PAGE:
It is estimated that pelvic pain affects 20% of all adults in North America across ages and genders, impacting individuals' ability to control their bodily functions, engage in exercise, sleep properly and more. Physiotherapy is able to provide a number of different treatments and rehabilitation programs for people suffering from chronic pelvic pain. Here, our Nepean physical therapists explain the symptoms of chronic pelvic pain and how pelvic physiotherapy is able to help.
Pelvic pain can range from a mild annoyance to debilitating and the symptoms accompanying it can include uncomfortable conditions like prolapses, incontinence and severe urinary urgency and frequency. Not only that, but pelvic pain is itself a symptom of an underlying condition and the source of a given case of pelvic pain can be quite difficult to narrow down.
The causes of pelvic pain can range from gastrointestinal and gynecological to psychiatric and musculoskeletal. And in every case, social and societal factors may come into play and worsen the condition.
Physiotherapy for Chronic Pelvic Pain
Despite this difficulty in narrowing down the precise cause of chronic pelvic pain, our team and clinic are able to offer physiotherapy for pelvic pain that can help to address aspects of the health issues contributing to your continued discomfort.
Pelvic Floor Rehabilitation
There is increasing literature that suggests that dysfunction in the pelvic floor is directly related to chronic pelvic pain. Additionally, myofascial pain has been shown to be associated with a number of different kinds of chronic pelvic pain, which can be treated through a number of different methods in the course of pelvic physiotherapy.
Some of the treatments offered at our physiotherapy center include:
- Manual therapy of the pelvic floor muscles
- Electrical stimulation
- Myofascial release of trigger points on the pelvic floor
- Relaxation techniques
- Exercises targeted at the pelvic floor muscles
- Specific stretches
While individuals reporting chronic pelvic pain may be recommended or prescribed with analgesics to help manage the pain levels, but our physiotherapists can also offer a number of different services, exercises and fitness plans to help you alleviate your pain and start on the road to recovery without having to entirely rely on painkillers.
Firstly, it is important that physiotherapists walk through some of the psychological and social elements that may be involved in the triggering of flare-ups, especially when they occur as a result of sexual activity. One of the first steps to managing the condition is the identify behaviors like catastrophizing, pain-related anxieties and more and create strategies or recommend professional help for patients who experience them.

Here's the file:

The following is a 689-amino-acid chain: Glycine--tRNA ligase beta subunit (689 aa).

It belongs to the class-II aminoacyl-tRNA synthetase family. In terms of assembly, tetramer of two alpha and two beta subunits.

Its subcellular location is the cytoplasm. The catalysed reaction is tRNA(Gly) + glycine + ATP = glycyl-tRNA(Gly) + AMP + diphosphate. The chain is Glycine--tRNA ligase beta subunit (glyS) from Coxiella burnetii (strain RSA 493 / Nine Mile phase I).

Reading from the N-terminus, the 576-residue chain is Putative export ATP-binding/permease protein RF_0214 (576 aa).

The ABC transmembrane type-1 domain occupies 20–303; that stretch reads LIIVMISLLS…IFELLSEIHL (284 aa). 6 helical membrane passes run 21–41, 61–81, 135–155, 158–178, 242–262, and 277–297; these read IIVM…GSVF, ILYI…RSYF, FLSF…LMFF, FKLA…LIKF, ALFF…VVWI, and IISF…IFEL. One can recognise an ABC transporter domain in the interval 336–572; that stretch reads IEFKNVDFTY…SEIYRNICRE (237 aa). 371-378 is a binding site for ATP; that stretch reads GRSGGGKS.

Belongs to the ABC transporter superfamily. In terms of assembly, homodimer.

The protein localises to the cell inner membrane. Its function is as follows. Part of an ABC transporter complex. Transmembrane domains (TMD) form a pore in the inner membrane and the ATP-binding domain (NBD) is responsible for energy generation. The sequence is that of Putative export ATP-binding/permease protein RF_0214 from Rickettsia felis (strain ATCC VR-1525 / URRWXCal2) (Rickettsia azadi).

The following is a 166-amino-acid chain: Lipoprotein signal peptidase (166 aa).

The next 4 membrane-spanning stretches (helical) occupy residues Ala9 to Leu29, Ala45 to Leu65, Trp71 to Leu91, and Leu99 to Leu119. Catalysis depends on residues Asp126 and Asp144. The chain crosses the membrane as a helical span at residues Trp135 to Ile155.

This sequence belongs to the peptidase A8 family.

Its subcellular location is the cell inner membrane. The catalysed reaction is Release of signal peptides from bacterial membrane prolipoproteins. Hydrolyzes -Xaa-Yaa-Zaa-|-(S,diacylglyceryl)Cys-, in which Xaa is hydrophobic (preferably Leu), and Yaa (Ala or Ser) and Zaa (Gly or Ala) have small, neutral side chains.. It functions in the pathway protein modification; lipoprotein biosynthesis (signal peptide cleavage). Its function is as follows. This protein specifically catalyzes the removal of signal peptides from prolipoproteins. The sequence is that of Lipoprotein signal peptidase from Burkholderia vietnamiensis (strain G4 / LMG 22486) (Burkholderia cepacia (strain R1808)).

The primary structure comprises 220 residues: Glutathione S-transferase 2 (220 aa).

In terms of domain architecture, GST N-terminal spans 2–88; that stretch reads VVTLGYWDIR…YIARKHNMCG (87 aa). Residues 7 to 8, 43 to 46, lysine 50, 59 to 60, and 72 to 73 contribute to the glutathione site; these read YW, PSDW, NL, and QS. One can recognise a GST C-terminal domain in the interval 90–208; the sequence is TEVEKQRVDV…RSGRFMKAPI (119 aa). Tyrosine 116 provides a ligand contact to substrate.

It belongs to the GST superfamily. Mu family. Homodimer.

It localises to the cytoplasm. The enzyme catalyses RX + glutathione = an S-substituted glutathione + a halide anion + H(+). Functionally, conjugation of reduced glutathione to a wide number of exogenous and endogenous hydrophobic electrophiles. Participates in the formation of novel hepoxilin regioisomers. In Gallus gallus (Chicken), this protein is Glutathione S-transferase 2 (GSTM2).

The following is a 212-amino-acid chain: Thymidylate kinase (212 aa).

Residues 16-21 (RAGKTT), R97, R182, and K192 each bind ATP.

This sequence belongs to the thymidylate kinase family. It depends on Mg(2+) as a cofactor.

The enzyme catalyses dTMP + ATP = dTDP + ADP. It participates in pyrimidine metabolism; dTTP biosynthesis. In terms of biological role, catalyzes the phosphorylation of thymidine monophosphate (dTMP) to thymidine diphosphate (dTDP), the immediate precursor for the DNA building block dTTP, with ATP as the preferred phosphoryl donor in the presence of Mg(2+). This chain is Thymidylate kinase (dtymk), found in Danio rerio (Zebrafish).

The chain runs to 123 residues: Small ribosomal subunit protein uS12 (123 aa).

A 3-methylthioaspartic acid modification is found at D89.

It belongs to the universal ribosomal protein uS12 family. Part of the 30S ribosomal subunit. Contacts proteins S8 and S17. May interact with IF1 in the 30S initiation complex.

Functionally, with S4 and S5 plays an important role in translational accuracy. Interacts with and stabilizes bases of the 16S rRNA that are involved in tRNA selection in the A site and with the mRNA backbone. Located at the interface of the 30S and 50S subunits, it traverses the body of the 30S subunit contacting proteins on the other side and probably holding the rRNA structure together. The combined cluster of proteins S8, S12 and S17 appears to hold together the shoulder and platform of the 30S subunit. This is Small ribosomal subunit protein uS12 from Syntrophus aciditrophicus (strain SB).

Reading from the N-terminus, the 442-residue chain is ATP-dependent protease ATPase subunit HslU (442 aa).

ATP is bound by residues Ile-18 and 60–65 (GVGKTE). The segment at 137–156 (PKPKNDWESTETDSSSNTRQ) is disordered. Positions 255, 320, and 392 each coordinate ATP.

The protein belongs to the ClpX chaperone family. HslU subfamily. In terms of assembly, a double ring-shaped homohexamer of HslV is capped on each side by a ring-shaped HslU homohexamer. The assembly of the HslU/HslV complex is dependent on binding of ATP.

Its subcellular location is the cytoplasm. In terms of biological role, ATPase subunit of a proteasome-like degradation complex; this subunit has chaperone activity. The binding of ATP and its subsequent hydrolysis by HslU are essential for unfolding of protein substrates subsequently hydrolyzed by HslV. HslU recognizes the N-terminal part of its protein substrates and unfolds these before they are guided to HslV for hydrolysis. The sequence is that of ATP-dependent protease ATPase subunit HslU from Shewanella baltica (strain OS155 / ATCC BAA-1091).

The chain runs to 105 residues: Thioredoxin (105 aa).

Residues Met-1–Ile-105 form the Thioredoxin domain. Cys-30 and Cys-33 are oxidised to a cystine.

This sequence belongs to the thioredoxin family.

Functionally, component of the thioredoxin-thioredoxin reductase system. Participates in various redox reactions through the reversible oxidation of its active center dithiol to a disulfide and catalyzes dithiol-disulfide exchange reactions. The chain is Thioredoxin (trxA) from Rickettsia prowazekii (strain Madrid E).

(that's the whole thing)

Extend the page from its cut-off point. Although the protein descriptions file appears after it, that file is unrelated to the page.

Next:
After that, exercise planning is often the name of the game when it comes to helping to manage flare-ups of pain in patients suffering from chronic pelvic pain. Often, these flare-ups are either caused by overactivity and extended periods of inactivity, so our physical therapists will work with you to identify the right level of activity for your condition and create a plan for consistently being able to meet that level of activity.
What About Kegels?
Kegels are one of the most commonly thought-of pelvic floor exercises and guides on how to perform them are easily found on the internet. If you have chronic pelvic pain, you may be tempted to look up guides online and start doing these exercises on your own, but in a number of instances, exercises like kegels can actually be harmful to your condition.
Firstly, there isn't much clear evidence that kegel exercises, when done on their own, can affect chronic pelvic pain they should be done in conjunction with other stretches, exercises and manual therapies. Secondly, not all pelvic floor pain is caused by weakness in its associated muscles—which is what kegels can help to address.
In fact, some chronic pelvic pain is actually associated with a tightness of the pelvic floor muscles, meaning that kegels may actually cause injury—just like if you tried to workout a tight muscle elsewhere in your body. The key in these cases is exercises that promote relaxation of the tight muscles to alleviate pain and avoid injury.
In all cases, you should consult with your physiotherapist before you start engaging in any long-term exercise while suffering from chronic pelvic pain. They will be able to help you to plan your workouts to work best for you, regardless of what part of your body you will be exercising.
Are you looking for ways to alleviate your chronic pelvic pain? Have you noticed other symptoms commonly associated with this condition?
Our team of physiotherapists is specially trained in pelvic physiotherapy and can help you to recover.
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